However, the fact that the Cubs didn't sign a second-baseman this winter and already appear to have a plan of succession in place makes it more believable that Castro's arrival might be less than a year away.  If Castro can really flash the leather, forcing Ryan Theriot to move back to second base, than Chicago will get better defensively at two critical positions and the offense may be, at least, a wash, as Mike Fontenot and Jeff Baker, the current second base platoon, really bombed in '09.

I'm all for giving Fontenot and Baker another chance, and thus giving Castro a little more minor-league seasoning, but if that platoon hasn't improved dramatically on their '09 performance by July, there will be nothing to stop Jim Hendry from turning the infield and the eight-hole in the lineup over to Starlin.

Sunday, February 21, 2010

Fantastic Thoughts: "Mark Buehrle may not be much to look at, but he's got a great personality." (Starting Pitcher Preview)

Rather than ranking hundreds of pitchers in a fashion which can be frustrating to manage during your draft or auction, I suggest grouping pitchers according to types.  This can be done in a number of ways, not necessarily exclusively those that I've outlined below, but I like to aim for getting at least one pitcher from each of my tiers (with the exception of #7, where I've put a number of guys who I will be flat-out ignoring).  You can still take a second or third guy from any one of the categories, if it fits your strategy or they are being undervalued, but this method will protect you somewhat from ending up with too many injury risks, too many unproven youngsters, too many low-strikeout veterans, or overspending on pitching in the early rounds.  It's not a perfect system, but I can boast that in the keeper league I invented it for I have now led the league in pitching staff scoring for three consecutive seasons, even though I only spend about 25% of my money on pitching.

Also, keep in mind, that although pitchers who I've grouped together share some particular trait, their potential and their risk can vary dramatically from #1 to #20, which also roughly suggests where they'll be available in the draft.  Say, for instance, that the first two pitchers I select are Matt Cain (#11) and Carlos Zambrano (#9), I will probably try to get a top five guy from the "upside" group and at least a top ten guy from the "rubber arms" group.  However, if I already have Roy Halladay (#1) and Yovani Gallardo (#6), I'll probably wait until deeper in the draft to spring for guys like Derek Lowe (#15), Manny Parra (#17), and Gavin Floyd (#11).  You probably don't want to just lift my tiers verbatim, but rather design your own to fit the particular scoring rules and roster requirements of your league.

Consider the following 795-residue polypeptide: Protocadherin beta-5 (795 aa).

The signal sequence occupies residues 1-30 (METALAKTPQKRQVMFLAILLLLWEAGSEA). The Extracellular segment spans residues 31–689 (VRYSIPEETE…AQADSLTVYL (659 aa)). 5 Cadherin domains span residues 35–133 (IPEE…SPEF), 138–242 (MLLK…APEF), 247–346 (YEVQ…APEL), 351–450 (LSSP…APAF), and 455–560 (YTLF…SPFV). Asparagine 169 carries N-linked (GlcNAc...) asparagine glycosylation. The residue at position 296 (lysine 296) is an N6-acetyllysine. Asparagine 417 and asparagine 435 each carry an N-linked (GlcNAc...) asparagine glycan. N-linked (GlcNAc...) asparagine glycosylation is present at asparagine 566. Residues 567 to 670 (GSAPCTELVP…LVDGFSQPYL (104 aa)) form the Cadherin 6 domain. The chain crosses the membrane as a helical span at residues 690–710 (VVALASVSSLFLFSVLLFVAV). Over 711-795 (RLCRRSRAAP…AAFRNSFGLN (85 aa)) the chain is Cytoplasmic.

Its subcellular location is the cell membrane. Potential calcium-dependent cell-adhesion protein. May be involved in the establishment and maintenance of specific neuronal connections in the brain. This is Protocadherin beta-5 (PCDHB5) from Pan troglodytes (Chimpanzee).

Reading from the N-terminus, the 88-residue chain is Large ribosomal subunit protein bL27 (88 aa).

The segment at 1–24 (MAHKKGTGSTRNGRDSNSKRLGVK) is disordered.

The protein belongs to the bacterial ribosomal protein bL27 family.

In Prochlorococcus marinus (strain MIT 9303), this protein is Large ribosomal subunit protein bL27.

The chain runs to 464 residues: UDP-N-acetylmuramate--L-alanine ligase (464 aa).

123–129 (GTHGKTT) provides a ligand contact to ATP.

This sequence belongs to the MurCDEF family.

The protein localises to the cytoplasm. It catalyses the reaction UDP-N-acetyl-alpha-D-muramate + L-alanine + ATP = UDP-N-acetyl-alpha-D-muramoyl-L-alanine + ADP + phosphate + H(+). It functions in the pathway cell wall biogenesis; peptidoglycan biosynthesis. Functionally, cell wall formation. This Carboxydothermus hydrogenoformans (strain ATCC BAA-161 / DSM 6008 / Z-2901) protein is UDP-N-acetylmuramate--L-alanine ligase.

#1: Bonafide Aces

1. Roy Halladay (Phillies)
2. Tim Lincecum (Giants)
3. C. C. Sabathia (Yankees)
4. Johan Santana (Mets)
5. Felix Hernandez (Mariners)
6. Justin Verlander (Tigers)
7. Cliff Lee (Mariners)
8. Chris Carpenter (Cardinals)
9. Dan Haren (D-Backs)
10. Jon Lester (Red Sox)
11. Matt Cain (Giants)
12. Adam Wainwright (Cardinals)

If you are going to draft a pitcher in the first five rounds of a standard (10-team) league, make it be one of these fellows.  Now, I'm not saying you need a pitcher that early in the draft.  There are plenty of workable strategies that don't require a bonafide Ace, but if you go that route, go with these proven commodities.  Every one of these players has had multiple seasons of excellence and remains in the prime of his career.

You can bicker with my rankings, especially at the top.  I chose Halladay over Lincecum mainly because he'll get a lot more run support, and therefore have a better chance at accumulating wins, but there's a strong chance Lincecum leads him in strikeouts by a sizable margin.  If there is any uncertainty surrounding Johan Santana's health by the middle of Spring Training, he falls out of this class.  Same goes for Carpenter and Lee.  Again, if you're drafting a pitcher early, you need somebody who is at least seemingly without risk.

#2: Aces?

1. Zack Greinke (Royals)
2. Brandon Webb (D-Backs)
3. Josh Beckett (Red Sox)
4. Ubaldo Jimenez (Rockies)
5. Josh Johnson (Marlins)
6. Yovani Gallardo (Brewers)
7. Javier Vazquez (Braves)
8. Matt Garza (Rays)
9. Carlos Zambrano (Cubs)
10. Ricky Nolasco (Marlins)
11. Cole Hamels (Phillies)
12. Scott Kazmir (Angels)
13. Jake Peavy (White Sox)

I'm perfectly content with one of these hurlers as a #1 pitcher.  All have proven their ability to pitch like an Ace.  Just don't reach for them too early, because either youth (Jimenez), health (Johnson), or an inexplicable disposition (Zambrano) have prevented them from doing it consistently.

It will be tempting to overreach for Greinke after his Cy Young season.  Sure, I think he has permanently "arrived," but the 2009 numbers are difficult to duplicate, especially as he continues to pitch for the worst team in baseball.  There is no doubt that the prolonged frustration and perfectionism which results from pitching in front of a bad defense that never scores you any runs can have an effect on the psyche and eventually the stats of even great pitchers.  We saw it with Cliff Lee in the first half of '09 and with Matt Cain in '08.